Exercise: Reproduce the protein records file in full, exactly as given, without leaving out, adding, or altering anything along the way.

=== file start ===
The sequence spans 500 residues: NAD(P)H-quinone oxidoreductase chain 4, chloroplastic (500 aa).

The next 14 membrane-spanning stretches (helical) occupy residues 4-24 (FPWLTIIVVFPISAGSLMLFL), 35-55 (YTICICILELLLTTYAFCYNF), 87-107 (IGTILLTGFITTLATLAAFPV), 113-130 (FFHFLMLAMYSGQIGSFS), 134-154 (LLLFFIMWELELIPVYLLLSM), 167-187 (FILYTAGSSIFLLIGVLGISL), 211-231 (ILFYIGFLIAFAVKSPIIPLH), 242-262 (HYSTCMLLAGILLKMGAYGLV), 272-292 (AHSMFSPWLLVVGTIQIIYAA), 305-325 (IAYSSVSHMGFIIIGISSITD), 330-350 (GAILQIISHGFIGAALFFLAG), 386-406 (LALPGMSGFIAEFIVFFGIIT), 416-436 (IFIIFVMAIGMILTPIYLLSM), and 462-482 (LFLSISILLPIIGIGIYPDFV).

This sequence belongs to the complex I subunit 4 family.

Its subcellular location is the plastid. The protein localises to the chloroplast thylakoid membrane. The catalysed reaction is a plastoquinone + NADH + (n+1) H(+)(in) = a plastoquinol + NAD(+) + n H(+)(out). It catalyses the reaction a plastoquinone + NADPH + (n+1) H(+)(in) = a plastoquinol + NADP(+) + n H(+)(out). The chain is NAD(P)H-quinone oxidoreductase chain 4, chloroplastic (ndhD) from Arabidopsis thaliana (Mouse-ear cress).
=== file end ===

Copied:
The sequence spans 500 residues: NAD(P)H-quinone oxidoreductase chain 4, chloroplastic (500 aa).

The next 14 membrane-spanning stretches (helical) occupy residues 4-24 (FPWLTIIVVFPISAGSLMLFL), 35-55 (YTICICILELLLTTYAFCYNF), 87-107 (IGTILLTGFITTLATLAAFPV), 113-130 (FFHFLMLAMYSGQIGSFS), 134-154 (LLLFFIMWELELIPVYLLLSM), 167-187 (FILYTAGSSIFLLIGVLGISL), 211-231 (ILFYIGFLIAFAVKSPIIPLH), 242-262 (HYSTCMLLAGILLKMGAYGLV), 272-292 (AHSMFSPWLLVVGTIQIIYAA), 305-325 (IAYSSVSHMGFIIIGISSITD), 330-350 (GAILQIISHGFIGAALFFLAG), 386-406 (LALPGMSGFIAEFIVFFGIIT), 416-436 (IFIIFVMAIGMILTPIYLLSM), and 462-482 (LFLSISILLPIIGIGIYPDFV).

This sequence belongs to the complex I subunit 4 family.

Its subcellular location is the plastid. The protein localises to the chloroplast thylakoid membrane. The catalysed reaction is a plastoquinone + NADH + (n+1) H(+)(in) = a plastoquinol + NAD(+) + n H(+)(out). It catalyses the reaction a plastoquinone + NADPH + (n+1) H(+)(in) = a plastoquinol + NADP(+) + n H(+)(out). The chain is NAD(P)H-quinone oxidoreductase chain 4, chloroplastic (ndhD) from Arabidopsis thaliana (Mouse-ear cress).